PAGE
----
That call allocates an internal array of 100 objects. Then, the first 100 calls to add do not involve any costly reallocation. You can also pass an initial capacity to the ArrayList constructor:
CAUTION: Allocating an array list as new ArrayList<Employee>(100) // capacity is 100 is not the same as allocating a new array as
There is an important distinction between the capacity of an array list and the size of an array. If you allocate an array with 100 entries, then the array has 100 slots, ready for use.
An array list with a capacity of 100 elements has the potential of holding 100 elements (and, in fact, more than 100, at the cost of additional reallocations); but at the beginning, even after its initial construction, an array list holds no elements at all.
The size method returns the actual number of elements in the array list. For example,
returns the current number of elements in the staff array list. This is the equivalent ofa.length for an array a.
Once you are reasonably sure that the array list is at its permanent size, you can call the trimToSize method. This method adjusts the size of the memory block to use exactly as much storage space as is required to hold the current number of elements. The garbage collector will reclaim any excess memory.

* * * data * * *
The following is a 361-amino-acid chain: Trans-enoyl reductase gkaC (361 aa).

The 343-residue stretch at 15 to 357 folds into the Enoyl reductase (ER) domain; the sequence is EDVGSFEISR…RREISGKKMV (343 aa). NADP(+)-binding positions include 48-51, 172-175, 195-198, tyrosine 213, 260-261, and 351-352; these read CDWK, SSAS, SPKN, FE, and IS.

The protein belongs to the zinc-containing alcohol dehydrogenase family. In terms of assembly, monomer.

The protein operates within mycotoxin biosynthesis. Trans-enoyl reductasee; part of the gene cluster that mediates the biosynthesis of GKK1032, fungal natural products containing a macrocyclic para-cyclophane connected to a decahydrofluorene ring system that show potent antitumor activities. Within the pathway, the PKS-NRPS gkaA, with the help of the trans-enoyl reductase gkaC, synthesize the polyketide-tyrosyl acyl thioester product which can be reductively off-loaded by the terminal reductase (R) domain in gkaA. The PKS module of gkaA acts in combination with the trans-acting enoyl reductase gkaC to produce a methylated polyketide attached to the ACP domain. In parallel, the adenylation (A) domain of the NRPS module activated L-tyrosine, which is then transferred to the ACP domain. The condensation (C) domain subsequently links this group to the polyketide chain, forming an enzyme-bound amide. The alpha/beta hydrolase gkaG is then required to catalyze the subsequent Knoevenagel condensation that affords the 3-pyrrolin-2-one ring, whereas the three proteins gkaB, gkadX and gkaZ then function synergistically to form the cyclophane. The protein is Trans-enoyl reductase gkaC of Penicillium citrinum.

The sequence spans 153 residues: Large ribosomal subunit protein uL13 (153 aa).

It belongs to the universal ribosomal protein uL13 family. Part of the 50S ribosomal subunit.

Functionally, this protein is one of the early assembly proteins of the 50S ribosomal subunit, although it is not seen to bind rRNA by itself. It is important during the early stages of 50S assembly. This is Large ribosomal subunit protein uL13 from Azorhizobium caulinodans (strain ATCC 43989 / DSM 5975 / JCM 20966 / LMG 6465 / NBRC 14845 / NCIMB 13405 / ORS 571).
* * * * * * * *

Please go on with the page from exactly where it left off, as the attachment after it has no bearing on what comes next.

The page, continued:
Once you trim the size of an array list, adding new elements will move the block again, which takes time. You should only use trimToSize when you are sure you won’t add any more elements to the array list.
C++ NOTE: The ArrayList class is similar to the C++ vector template. Both ArrayList and vector are ge eric types. But the C++ vector template overloads the  operator for convenient element access. Because Java does not have operator over loading, it must use explicit method calls instead. Moreover, C++ vectors are copied by value. If a and b are two vectors, then the assignment a = b makes a into a new vector with the same length as b, and all elements are copied from b to a. The same assignment in Java makes both a and b refer to the same array list.
appends an element at the end of the array list. Always returns true.Parameters: obj the element to be added int size()
returns the number of elements currently stored in the array list. (Of course, this isnever larger than the array list’s capacity.)
without reallocating its internal storage array.
Parameters: capacity the desired storage capacity
Accessing Array List Elements